The New York City Metropolitan Transportation Authority Access-a-Ride service provides ambulette services for people throughout all of the boroughs, taking them to and from nonurgent medical appointments. The majority of people who use Access-a-Ride are differently-abled, such as needing to use a wheelchair, walker, etc. Despite this commonality among their client base, people are complaining that Access-a-Ride facilities are not disability-friendly and potentially unsafe for visitors.

Inaccessible Access-a-Ride

According to a recent report from The City – you can view the full report by clicking here – none of the MTA Access-a-Ride centers throughout New York City have automatic doors, which means visitors need to pull and hold open heavy manual doors. Given that many visitors are differently-abled or elders with lessened strength capabilities, the doors alone present a significant problem. Some centers also have unusually designed and sloped wheelchair access ramps, making it a challenge for people in wheelchairs to get to the facility.

The City also reported that waiting rooms in the facilities were also equipped with nothing but metal folding chairs. People with back, neck, or spine issues can suffer complications if seated on such a nonergonomic chair for an extended period of time.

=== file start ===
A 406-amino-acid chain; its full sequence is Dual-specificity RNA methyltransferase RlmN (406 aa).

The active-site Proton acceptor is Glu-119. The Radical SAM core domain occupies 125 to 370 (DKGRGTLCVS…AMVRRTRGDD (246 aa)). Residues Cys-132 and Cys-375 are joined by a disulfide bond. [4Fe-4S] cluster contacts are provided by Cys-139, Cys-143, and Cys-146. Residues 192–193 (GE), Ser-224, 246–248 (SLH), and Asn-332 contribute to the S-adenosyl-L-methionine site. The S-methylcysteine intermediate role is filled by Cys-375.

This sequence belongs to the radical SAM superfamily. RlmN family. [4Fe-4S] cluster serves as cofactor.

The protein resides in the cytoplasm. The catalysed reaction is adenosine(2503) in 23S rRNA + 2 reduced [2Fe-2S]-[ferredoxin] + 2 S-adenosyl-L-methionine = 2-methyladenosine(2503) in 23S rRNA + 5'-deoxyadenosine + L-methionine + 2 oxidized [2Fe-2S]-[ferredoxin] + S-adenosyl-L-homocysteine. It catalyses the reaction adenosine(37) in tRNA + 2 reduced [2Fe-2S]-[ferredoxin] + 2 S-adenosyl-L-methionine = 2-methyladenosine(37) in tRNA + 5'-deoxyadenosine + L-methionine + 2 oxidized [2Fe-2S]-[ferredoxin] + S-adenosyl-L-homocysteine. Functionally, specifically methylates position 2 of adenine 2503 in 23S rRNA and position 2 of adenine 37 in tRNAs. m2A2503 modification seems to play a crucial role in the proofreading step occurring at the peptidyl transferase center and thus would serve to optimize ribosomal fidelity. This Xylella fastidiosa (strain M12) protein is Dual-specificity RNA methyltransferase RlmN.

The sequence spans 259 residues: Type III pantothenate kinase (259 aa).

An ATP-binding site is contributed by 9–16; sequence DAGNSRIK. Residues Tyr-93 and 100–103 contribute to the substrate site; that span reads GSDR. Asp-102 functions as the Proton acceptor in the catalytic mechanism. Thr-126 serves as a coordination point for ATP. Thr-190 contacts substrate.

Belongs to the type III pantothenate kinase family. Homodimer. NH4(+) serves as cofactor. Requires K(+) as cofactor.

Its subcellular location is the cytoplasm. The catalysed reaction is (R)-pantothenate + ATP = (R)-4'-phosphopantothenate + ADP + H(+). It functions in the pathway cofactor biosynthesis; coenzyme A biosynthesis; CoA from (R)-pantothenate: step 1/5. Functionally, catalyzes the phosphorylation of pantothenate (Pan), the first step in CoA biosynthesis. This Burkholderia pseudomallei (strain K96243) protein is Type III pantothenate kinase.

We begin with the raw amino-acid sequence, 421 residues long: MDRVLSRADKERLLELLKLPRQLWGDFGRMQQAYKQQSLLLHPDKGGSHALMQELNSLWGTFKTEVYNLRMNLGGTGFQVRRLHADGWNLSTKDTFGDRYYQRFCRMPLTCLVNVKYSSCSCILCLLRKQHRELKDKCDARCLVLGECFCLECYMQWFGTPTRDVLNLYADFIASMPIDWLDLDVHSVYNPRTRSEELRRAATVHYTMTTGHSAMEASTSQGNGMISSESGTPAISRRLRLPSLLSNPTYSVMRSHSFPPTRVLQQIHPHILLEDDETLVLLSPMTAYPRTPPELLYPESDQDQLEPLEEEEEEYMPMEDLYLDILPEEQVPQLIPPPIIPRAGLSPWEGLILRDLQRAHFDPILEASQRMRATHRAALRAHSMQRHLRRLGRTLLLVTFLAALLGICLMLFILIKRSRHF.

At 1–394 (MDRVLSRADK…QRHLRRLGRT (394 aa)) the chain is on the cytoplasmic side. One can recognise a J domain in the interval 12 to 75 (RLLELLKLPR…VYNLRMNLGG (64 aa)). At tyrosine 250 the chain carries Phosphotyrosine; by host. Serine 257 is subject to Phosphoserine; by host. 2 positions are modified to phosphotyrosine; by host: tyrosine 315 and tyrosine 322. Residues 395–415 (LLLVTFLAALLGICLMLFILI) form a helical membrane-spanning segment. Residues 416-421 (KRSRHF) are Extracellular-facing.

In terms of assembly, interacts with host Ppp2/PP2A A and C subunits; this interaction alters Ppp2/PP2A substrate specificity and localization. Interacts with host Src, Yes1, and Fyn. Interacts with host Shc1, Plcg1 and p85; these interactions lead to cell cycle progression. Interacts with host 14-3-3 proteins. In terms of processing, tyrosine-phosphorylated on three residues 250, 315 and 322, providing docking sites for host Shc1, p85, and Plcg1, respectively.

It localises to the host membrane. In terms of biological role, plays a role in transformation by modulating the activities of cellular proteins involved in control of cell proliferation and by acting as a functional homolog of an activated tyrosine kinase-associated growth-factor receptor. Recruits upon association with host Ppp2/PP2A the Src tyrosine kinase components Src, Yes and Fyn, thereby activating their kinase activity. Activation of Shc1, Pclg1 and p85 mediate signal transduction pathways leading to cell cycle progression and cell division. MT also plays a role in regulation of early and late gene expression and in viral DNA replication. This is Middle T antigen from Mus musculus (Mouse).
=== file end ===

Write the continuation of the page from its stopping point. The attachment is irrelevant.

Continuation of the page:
To make matters worse, simply getting to an Access-a-Ride facility is a challenge. A 2016 comptroller report determined than more than 30,000 people had hailed an Access-a-Ride service in 2015 but never got picked up. In other words, more than 75 people a day were stranded by one of their ambulettes.

Can People Forego a Facility Visit?

Unfortunately for most people, a visit to an Access-a-Ride facility is necessary to be approved for the state-ran ambulette service. Approval only lasts five years, too, meaning approved program participants will have to visit at least that often.

Upon arriving at an Access-a-Ride center, visitors are required to attempt to enter a simulated bus. They must walk a short distance, climb up a set of steps, and try to hold onto vertical and horizontal railings, just as if they were entering and riding a bus in the public transit system. The unusual process is meant to determine if a program applicant should be approved or denied, but it mostly just puts differently-abled people in unneeded danger. The assessment process is typically unaided, just as it would be on a real bus, which creates a trip and fall risk. Even coming with a doctor’s note does not allow a visitor to be preapproved without the need for the assessment.

Have you been hurt while using an Access-a-Ride service, trying to enter or exit an Access-a-Ride ambulette, or while visiting an Access-a-Ride facility? Call (718) 690-3132 to connect with Koenigsberg & Associates Law Offices. Our law firm is located in Brooklyn but accepts Access-a-Ride claims from all boroughs of New York City.